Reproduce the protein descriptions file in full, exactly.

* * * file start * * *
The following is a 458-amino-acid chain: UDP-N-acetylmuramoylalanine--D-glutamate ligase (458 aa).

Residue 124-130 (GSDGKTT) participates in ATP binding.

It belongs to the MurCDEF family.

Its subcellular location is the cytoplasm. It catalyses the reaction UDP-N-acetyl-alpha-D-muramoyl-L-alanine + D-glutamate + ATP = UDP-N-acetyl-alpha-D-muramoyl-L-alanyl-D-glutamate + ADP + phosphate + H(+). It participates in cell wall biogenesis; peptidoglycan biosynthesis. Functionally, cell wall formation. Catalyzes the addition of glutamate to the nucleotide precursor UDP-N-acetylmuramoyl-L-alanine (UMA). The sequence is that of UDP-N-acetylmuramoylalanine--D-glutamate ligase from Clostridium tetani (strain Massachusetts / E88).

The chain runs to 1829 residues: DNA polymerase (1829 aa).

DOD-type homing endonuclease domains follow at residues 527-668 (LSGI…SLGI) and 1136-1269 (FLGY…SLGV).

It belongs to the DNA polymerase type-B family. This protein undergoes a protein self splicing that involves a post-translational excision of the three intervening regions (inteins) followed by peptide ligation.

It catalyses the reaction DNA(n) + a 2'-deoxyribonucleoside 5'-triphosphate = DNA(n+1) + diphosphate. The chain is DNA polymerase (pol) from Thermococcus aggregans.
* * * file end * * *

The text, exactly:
The following is a 458-amino-acid chain: UDP-N-acetylmuramoylalanine--D-glutamate ligase (458 aa).

Residue 124-130 (GSDGKTT) participates in ATP binding.

It belongs to the MurCDEF family.

Its subcellular location is the cytoplasm. It catalyses the reaction UDP-N-acetyl-alpha-D-muramoyl-L-alanine + D-glutamate + ATP = UDP-N-acetyl-alpha-D-muramoyl-L-alanyl-D-glutamate + ADP + phosphate + H(+). It participates in cell wall biogenesis; peptidoglycan biosynthesis. Functionally, cell wall formation. Catalyzes the addition of glutamate to the nucleotide precursor UDP-N-acetylmuramoyl-L-alanine (UMA). The sequence is that of UDP-N-acetylmuramoylalanine--D-glutamate ligase from Clostridium tetani (strain Massachusetts / E88).

The chain runs to 1829 residues: DNA polymerase (1829 aa).

DOD-type homing endonuclease domains follow at residues 527-668 (LSGI…SLGI) and 1136-1269 (FLGY…SLGV).

It belongs to the DNA polymerase type-B family. This protein undergoes a protein self splicing that involves a post-translational excision of the three intervening regions (inteins) followed by peptide ligation.

It catalyses the reaction DNA(n) + a 2'-deoxyribonucleoside 5'-triphosphate = DNA(n+1) + diphosphate. The chain is DNA polymerase (pol) from Thermococcus aggregans.